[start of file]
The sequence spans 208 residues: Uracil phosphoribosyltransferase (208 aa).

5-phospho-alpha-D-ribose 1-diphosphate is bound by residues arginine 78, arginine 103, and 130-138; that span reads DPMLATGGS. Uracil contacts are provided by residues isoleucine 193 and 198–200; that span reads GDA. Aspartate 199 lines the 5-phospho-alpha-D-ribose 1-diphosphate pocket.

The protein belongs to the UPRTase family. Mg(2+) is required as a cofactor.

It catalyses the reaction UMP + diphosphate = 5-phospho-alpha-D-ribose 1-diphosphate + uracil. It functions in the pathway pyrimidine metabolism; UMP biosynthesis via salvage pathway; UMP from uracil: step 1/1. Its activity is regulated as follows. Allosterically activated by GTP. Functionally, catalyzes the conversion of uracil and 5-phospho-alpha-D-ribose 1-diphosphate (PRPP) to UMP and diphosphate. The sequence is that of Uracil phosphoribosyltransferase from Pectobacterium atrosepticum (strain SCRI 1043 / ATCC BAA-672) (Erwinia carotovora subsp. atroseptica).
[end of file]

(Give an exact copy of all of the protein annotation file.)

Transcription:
The sequence spans 208 residues: Uracil phosphoribosyltransferase (208 aa).

5-phospho-alpha-D-ribose 1-diphosphate is bound by residues arginine 78, arginine 103, and 130-138; that span reads DPMLATGGS. Uracil contacts are provided by residues isoleucine 193 and 198–200; that span reads GDA. Aspartate 199 lines the 5-phospho-alpha-D-ribose 1-diphosphate pocket.

The protein belongs to the UPRTase family. Mg(2+) is required as a cofactor.

It catalyses the reaction UMP + diphosphate = 5-phospho-alpha-D-ribose 1-diphosphate + uracil. It functions in the pathway pyrimidine metabolism; UMP biosynthesis via salvage pathway; UMP from uracil: step 1/1. Its activity is regulated as follows. Allosterically activated by GTP. Functionally, catalyzes the conversion of uracil and 5-phospho-alpha-D-ribose 1-diphosphate (PRPP) to UMP and diphosphate. The sequence is that of Uracil phosphoribosyltransferase from Pectobacterium atrosepticum (strain SCRI 1043 / ATCC BAA-672) (Erwinia carotovora subsp. atroseptica).